Prime Minister John Key has confirmed the New Zealander killed in an anti-terror operation in Yemen was being watched by intelligence agencies.
The was killed in a US Predator drone strike on a convoy of al Qaeda militants in Yemen, though he was reportedly not the target of the strike.
The man, who had dual Australian and New Zealand citizenship, reportedly went by the name of "Muslim bin John" and fought under the name "Abu Suhaib al-Australi".
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Key said he had known for "quite some time" the man was in Yemen and had terrorist connections.
He was informed by New Zealand intelligence agencies late last year that it was highly likely the man had been killed, though it took time for DNA testing to confirm this.
He said he did not have details on the man's movements there, though he was involved with terrorist groups and had been to "some sort of terrorist training camp".
"So I think all that shows is the things that I've been saying for quite some time that we need our intelligence agencies to track some of our people, that there are New Zealanders who go and put themselves in harm's way, have all been factually proven to be correct."
Key last year revealed the Government's spying agencies were monitoring New Zealand militants in Yemen.
The man, who was born in New Zealand, had next of kin and family here and they were advised some time ago that he had been killed, he said.
The man had been buried in Yemen.
His name would not be released though Key confirmed it was not Mark Taylor, a New Zealand man alleged to have links with al-Qaeda.
Key said he supported the use of drones and said this was a legitimate strike.
"I think they are legitimate at certain times where countries are trying to contend with very dangerous situations and they're trying to deal with those terrorists without putting their own people in harm's way."
The incident is the first known killing of an Australian or New Zealand citizen in a US drone strike.
The controversial US drone programme has reportedly led to the deaths of about 2400 people since it began five years ago.
Federation of Islamic Associations of New Zealand president Anwar Ghani said he was not aware of the incident or who the man was.
Individuals were responsible for their own choices and had to take personal responsibility for the consequences, he said.
Australian citizen Christopher Harvard was also killed in the strike along with three other men, according to Australian media reports.
The Australian newspaper reported the men had been al Qaeda soldiers on the Arabian Peninsula. Both were reportedly aged in their 20s.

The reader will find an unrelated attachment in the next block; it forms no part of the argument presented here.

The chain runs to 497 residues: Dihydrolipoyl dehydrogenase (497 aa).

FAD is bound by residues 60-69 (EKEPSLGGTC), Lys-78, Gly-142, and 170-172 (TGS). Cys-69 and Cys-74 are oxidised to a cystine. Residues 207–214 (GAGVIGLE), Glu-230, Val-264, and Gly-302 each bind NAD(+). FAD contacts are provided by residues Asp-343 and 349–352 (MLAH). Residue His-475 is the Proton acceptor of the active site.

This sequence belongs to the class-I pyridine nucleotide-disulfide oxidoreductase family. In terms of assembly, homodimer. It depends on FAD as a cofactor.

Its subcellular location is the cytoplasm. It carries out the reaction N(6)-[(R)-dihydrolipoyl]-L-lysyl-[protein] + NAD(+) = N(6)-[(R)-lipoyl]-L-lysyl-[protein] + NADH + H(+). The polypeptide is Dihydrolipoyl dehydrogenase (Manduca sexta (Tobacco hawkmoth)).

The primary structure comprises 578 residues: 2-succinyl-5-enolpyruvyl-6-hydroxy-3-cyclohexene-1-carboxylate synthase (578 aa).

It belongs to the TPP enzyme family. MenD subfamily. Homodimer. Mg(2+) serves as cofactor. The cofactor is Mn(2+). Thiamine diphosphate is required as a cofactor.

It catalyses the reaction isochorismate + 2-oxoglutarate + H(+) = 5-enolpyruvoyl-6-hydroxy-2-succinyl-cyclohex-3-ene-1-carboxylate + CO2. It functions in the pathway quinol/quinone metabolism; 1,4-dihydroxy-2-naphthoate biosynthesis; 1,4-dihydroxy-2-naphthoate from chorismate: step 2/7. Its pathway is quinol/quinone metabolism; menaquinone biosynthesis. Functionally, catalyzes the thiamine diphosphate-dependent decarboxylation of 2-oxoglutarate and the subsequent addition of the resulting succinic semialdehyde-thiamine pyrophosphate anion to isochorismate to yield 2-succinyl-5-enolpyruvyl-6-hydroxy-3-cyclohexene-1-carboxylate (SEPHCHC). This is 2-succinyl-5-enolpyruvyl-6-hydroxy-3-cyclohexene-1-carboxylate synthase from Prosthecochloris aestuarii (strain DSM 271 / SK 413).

A Ministry of Foreign Affairs spokesperson refused to elaborate on the operation.
"We do not propose to discuss the details of the operation. We never discuss the details of such activity. There was no New Zealand involvement in, or prior awareness of, the operation."
Labour's foreign affairs spokesman, David Shearer, said anybody who went to fight in hot spots such as Yemen would know the risks that were involved and the possibility that they would be killed or injured.
"I think if you are going to be in that theatre and fighting on behalf of al Qaeda, even if you are not intentionally the target, there is going to be the risk of either a drone strike or some other strike that you are going to be caught up in," Shearer said.
He acknowledged drone strikes were a controversial method of warfare.
"I can see that it's been effective in some cases [but] the collateral damage of drones has also been problematic in exacerbating some of the tensions that already exist in those areas.
"It's very, very difficult to target one or two individuals without spreading that collateral risk."
Shearer had not heard about the incident before today and said he would have expected word to get out through unofficial channels such as family or friends of the person involved.
Green Party co-leader Dr Russel Norman said "extra-judicial assassinations" were never warranted.
"The Government of the United States going around and assassinating people, I think, fundamentally undermines our freedom."
The fact the US did not inform New Zealand or Australian authorities showed it felt it had "free reign to assassinate people that it doesn't like".
Norman also questioned whether New Zealand intelligence agencies were in any way complicit, such as by providing information which might have helped lead to the strike.
"If we're going to deal with terrorism we can't act like terrorists, we need to actually obey the rule of law, that's what makes us different to the approach of a terrorist."
The Australian Government said it had not received any advanced warning of the strike.
The government had since positively identified the men through DNA testing, which they had matched with samples from families, The Australian said.
The paper quoted an anonymous intelligence official who said the men were not the targets of the attack. The US Government had later informed Australian officials the men "may have been collateral damage".
The paper quoted Harvard's stepfather as saying that Harvard had been buried in Yemen last week.
The Ministry of Foreign Affairs spokesperson said New Zealand's travel advisory for Yemen warned New Zealanders against all travel there "as there is extreme risk to your security due to the volatile security situation, the very high threat from terrorism and the risk of kidnapping".